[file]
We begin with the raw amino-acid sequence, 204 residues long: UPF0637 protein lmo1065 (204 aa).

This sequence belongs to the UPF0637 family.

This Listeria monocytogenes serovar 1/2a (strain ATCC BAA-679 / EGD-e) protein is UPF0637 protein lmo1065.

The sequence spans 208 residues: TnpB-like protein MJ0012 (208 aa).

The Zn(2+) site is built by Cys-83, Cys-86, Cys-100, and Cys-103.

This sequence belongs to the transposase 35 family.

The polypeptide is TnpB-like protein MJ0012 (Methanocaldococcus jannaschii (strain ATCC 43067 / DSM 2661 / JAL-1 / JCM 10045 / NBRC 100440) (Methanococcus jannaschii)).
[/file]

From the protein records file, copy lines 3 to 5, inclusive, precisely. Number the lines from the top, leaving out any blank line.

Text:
This Listeria monocytogenes serovar 1/2a (strain ATCC BAA-679 / EGD-e) protein is UPF0637 protein lmo1065.

The sequence spans 208 residues: TnpB-like protein MJ0012 (208 aa).

The Zn(2+) site is built by Cys-83, Cys-86, Cys-100, and Cys-103.